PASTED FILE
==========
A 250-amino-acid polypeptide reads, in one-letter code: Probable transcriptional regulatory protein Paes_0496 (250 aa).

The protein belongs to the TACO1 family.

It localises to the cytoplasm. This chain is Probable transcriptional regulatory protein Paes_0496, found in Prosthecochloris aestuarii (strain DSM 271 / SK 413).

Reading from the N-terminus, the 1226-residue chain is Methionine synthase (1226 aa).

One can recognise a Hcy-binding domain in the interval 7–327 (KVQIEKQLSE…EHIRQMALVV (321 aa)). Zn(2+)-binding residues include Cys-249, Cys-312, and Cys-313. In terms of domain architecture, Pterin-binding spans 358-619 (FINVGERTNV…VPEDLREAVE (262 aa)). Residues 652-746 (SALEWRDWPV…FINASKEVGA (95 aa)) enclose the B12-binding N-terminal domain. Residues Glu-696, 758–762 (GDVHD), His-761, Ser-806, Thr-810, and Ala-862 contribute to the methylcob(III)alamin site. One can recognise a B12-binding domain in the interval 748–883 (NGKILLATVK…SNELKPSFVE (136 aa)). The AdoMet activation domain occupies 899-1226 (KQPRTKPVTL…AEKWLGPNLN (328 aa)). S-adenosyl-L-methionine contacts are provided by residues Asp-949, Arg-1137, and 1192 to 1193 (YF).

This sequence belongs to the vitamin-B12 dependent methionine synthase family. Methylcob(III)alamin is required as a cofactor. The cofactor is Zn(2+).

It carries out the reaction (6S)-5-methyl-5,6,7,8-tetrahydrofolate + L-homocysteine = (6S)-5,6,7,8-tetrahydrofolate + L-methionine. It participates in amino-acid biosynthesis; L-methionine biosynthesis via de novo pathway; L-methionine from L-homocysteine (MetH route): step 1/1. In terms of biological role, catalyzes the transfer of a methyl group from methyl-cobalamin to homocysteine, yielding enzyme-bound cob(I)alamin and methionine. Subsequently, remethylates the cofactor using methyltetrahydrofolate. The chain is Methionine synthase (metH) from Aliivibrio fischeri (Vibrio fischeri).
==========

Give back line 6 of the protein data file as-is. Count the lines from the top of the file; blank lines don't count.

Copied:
This sequence belongs to the vitamin-B12 dependent methionine synthase family. Methylcob(III)alamin is required as a cofactor. The cofactor is Zn(2+).